I already wrote two blog posts about federated social media after I first got onto diaspora* and then Friendica. Somehow they both got somewhat out of hand and went into way too much detail. You can read them here and here.

Since I know of some people now who really want to get off the closed networks, I figured I’d write a slightly more general overview. Read more…

A Quick Introduction To Federated Social Networking

Update 2018-06-10: Please see also the follow-up article I wrote.

About two years ago, I quit Facebook. I simply got tired of it, and the more time passes, the more I’m glad I did it. Still, I missed parts of the social networking experience, so I kept looking around for alternatives. I never really got very far with Google+, and Reddit was definitely not my thing. I was also more and more trying to get away from Google & Co because of the accumulation of personal data on the internet, and I really wanted more control. (I’m aware that I’ll never be completely Google-free, but I can at least reduce the amount of data I give them.)

Then I discovered the Diaspora* project, which is a federated social network. It’s not a company with central servers that you have to trust with your information and your pictures and everything. Instead, it is an interconnected network of so-called “pods” that all communicate with each other. In order to join Diaspora*, you can either join a public pod that’s open for registration, or, if you have the technical skill and resources, you can even host your own.

Diaspora is Free Software, which means anybody can look at an modify it’s source code, and it is distributed freely.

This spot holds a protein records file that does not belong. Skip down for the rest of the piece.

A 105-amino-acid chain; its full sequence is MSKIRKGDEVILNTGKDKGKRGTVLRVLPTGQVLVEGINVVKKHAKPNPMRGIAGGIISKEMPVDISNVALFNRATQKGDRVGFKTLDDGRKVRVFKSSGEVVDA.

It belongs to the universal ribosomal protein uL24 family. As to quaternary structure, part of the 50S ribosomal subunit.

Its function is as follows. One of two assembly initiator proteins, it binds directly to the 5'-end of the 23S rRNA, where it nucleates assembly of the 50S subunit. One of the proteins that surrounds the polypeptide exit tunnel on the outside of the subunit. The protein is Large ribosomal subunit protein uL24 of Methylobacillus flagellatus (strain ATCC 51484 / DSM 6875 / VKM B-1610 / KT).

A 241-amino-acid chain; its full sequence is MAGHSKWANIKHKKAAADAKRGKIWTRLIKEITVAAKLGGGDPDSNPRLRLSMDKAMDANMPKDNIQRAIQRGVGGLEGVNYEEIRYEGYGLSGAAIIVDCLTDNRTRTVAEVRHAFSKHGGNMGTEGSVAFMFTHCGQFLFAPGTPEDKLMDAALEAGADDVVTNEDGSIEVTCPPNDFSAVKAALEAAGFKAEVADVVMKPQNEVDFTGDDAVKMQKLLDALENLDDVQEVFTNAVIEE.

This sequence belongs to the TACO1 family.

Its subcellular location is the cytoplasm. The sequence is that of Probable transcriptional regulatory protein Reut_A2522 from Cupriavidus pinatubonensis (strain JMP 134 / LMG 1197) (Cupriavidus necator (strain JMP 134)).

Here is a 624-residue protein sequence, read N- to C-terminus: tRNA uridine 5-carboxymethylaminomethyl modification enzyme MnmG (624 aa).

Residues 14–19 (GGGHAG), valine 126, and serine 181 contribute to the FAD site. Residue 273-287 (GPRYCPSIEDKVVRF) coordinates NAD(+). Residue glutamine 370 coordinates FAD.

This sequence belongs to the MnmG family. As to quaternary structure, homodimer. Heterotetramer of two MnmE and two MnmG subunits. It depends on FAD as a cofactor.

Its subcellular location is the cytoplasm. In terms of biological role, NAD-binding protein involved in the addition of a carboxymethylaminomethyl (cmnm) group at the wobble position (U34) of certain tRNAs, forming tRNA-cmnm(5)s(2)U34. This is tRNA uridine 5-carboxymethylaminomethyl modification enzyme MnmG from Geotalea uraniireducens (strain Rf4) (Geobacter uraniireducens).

Those two things, the federated approach and the fact that it’s open source software, totally take big corporations which make gazillions with your data out of the equation. It a brilliant way to take control of our data back but still enjoy the benefits of a social network.

I was totally excited about the idea. Firstly because of the total control over my data, but also because I enjoy the technical challenge. A few weeks ago I finally got around to to get started with my own pod. I bought a Raspberry Pi, model 3 B, put Ubuntu Server (16.04) on there and got started. (Admittedly, I moved to a VPS since then for stability reasons.)

Now that I have everything set up and working, I think it’s time to write a little introduction for my friends in the hopes that I can draw some of them away from Facebook or maybe even get some of those interested, who never had a Facebook account.

Diaspora* is one of several federated networks that can communicate with each other. (Sean Tilley, who worked on the project, is much better at explaining the technical details.)

You don’t need to run your own instance; if you just want to use it, you can join any public pod / node that’s open for registration. There’s a list of open Diaspora* pods here, and here’s one for Friendica servers. I can’t say too much about any of the others, like Mastodon or GNUsocial because I’ve never used any of them, but I’ve been a fairly active Diaspora user for about a month, and there are a few things I would tell new users, especially Read more…